COLUMBUS, Ohio – Gov. Mike DeWine on Monday signed into law legislation sponsored by state Reps. Rick Carfagna (R-Genoa Twp.) and Brian Stewart (R-Ashville) that will expand broadband access across Ohio through the creation of Ohio’s first ever Residential Broadband Expansion Program. The legislation, House Bill 2, will provide grants to offset construction cost hurdles and help facilitate the expansion of high-speed internet and all broadband services to unserved households across Ohio.
“Broadband is the great social equalizer of our time, it will bring employment, education, healthcare and commerce opportunities presently denied to so many throughout Ohio,” said Carfagna. “Nearly one million Ohioans lack access to reliable high-speed internet service simply because of where they reside. We need to change that through cooperative efforts between the state and broadband providers, and House Bill 2 is the first step in doing so.”
The legislation targets the problem of last mile connectivity to households where it remains cost-prohibitive for private providers to otherwise extend their service. The legislation also contains critical industry reforms designed to drive increased private investment of broadband infrastructure in unserved areas. The industry reforms represent the culmination of good-faith meetings between legislators, internet service providers and Ohio’s Rural Electric Cooperatives.
“With so many schools being taught virtually and Ohio’s workers relying on the internet to do their work from home during the COVID-19 pandemic, access to high-speed internet is now more essential than ever,” said Stewart. “Our broadband program will help ensure Ohioans have the opportunity to experience a wide array of economic, education and social advantages accessed through high-speed internet.”
DeWine signed the legislation into law at Amanda Elementary School in Middletown, where he was joined by educators, students, Rep. Carfagna, Lt. Gov. Jon Husted, Development Services Agency Director Lydia Mihalik and state Superintendent Paolo DeMaria.
“This really is an exciting day. With the signing of House Bill 2, we know that many more projects like this will make it across the finish line,” said DeWine. “This is something where we have a broad consensus across the state of Ohio. Democrats, Republicans, rural, suburban and urban areas, there’s just this broad census that we must move and we must move very, very quickly in this area. Thus is really 2021 and it is essential for Ohio to move forward.”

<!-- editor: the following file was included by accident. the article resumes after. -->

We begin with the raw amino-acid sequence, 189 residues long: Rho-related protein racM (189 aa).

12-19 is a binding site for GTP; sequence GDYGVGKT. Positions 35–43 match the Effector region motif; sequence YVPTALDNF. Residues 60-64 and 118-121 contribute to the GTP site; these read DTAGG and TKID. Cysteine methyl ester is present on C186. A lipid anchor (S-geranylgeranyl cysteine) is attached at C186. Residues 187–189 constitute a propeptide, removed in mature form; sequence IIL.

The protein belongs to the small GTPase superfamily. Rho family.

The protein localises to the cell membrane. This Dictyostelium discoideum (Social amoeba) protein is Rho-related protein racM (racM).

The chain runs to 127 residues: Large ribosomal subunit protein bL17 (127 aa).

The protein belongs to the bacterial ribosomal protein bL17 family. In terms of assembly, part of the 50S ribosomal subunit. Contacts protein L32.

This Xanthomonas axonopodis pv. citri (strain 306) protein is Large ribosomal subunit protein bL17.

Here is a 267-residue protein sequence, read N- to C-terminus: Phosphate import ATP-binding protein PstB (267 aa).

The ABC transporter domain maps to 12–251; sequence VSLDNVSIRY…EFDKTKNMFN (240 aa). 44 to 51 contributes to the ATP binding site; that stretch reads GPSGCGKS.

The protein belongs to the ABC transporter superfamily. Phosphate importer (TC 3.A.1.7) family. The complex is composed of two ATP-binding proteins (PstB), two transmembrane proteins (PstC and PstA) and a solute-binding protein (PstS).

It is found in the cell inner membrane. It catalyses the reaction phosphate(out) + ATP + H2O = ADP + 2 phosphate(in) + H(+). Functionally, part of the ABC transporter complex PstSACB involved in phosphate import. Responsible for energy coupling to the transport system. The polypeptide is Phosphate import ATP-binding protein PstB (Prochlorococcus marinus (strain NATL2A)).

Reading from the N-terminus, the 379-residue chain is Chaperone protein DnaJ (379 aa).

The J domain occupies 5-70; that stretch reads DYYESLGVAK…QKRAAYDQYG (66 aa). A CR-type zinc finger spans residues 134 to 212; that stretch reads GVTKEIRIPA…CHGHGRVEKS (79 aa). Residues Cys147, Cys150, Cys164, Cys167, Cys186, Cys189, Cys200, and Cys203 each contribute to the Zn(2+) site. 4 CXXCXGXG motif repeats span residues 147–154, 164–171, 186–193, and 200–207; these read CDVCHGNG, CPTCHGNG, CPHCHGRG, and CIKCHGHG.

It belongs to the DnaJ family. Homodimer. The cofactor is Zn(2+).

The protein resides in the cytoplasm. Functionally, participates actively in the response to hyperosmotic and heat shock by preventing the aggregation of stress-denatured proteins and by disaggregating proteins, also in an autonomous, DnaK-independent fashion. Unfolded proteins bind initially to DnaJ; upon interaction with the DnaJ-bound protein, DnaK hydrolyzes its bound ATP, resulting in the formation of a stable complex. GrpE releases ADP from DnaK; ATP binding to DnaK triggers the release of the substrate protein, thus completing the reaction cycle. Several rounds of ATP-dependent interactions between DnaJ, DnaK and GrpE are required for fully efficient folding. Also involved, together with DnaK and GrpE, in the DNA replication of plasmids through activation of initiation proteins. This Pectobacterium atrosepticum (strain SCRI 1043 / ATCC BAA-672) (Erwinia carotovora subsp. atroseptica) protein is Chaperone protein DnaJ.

DeWine and Carfagna both noted the $20 million immediately housed in the bill for the broadband construction grants, while calling upon the legislature to pass the $190 million in additional broadband funds proposed in the current draft of the state’s operating budget to make an even stronger statewide impact.
“We can’t make enough announcements like this. The passage of House Bill 2 is incredibly important to our path to success,” said Husted. “There’s a number of things that will change peoples’ lives with the passage of House Bill 2 and this is the way forward. It will give access telehealth for people who have never had it before and it will begin to change peoples’ lives. That’s what this is about: helping everybody succeed by giving them the tools they need to access the world to achieve their God-given hopes and aspirations.”
The bill signing event concluded a five-year effort by Carfagna on this legislation, which he designed after drawing from his work experiences in both the broadband industry and as a Genoa Township Trustee. He noted his work on the bill spanned three General Assemblies, four House Speakers, two Senate Presidents, and two Governors.
“It’s a long time coming,” Carfagna remarked. “But it’s been an even longer time coming for those across the state lacking access to this critical resource, it’s time to get to work and get these projects off the ground.”
State Rep. Rick Carfagna (R-Genoa Twp.) is currently serving his third term in the Ohio House of Representatives. He serves the 68th House District, which covers the eastern half of Delaware County and all of Knox County.